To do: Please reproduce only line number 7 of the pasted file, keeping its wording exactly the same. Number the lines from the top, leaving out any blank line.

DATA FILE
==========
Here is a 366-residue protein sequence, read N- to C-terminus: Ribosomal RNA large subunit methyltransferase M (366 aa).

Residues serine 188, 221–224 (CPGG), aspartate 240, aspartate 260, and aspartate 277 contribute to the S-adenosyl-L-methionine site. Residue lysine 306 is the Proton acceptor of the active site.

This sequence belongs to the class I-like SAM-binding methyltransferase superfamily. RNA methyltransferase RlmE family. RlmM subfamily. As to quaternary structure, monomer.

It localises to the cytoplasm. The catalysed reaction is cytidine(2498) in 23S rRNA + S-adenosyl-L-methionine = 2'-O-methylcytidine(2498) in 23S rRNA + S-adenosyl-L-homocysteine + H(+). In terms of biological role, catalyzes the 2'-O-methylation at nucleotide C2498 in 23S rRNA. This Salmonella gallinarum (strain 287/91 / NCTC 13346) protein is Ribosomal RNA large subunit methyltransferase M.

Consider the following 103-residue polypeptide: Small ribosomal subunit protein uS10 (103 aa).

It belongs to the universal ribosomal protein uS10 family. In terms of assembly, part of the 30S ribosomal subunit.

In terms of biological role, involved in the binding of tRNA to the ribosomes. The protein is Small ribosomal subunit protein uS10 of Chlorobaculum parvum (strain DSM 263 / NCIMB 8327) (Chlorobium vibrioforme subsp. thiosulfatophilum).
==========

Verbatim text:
In terms of biological role, involved in the binding of tRNA to the ribosomes. The protein is Small ribosomal subunit protein uS10 of Chlorobaculum parvum (strain DSM 263 / NCIMB 8327) (Chlorobium vibrioforme subsp. thiosulfatophilum).